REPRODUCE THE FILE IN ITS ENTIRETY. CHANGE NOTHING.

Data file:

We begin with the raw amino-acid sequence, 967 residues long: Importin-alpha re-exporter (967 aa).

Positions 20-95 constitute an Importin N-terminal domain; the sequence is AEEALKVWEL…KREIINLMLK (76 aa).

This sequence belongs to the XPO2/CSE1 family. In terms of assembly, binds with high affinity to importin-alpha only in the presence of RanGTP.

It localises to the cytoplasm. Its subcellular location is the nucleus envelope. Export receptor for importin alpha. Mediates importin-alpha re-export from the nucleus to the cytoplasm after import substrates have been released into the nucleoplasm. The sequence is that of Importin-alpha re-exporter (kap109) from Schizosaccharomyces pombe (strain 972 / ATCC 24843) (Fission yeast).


We begin with the raw amino-acid sequence, 967 residues long: Importin-alpha re-exporter (967 aa).

Positions 20-95 constitute an Importin N-terminal domain; the sequence is AEEALKVWEL…KREIINLMLK (76 aa).

This sequence belongs to the XPO2/CSE1 family. In terms of assembly, binds with high affinity to importin-alpha only in the presence of RanGTP.

It localises to the cytoplasm. Its subcellular location is the nucleus envelope. Export receptor for importin alpha. Mediates importin-alpha re-export from the nucleus to the cytoplasm after import substrates have been released into the nucleoplasm. The sequence is that of Importin-alpha re-exporter (kap109) from Schizosaccharomyces pombe (strain 972 / ATCC 24843) (Fission yeast).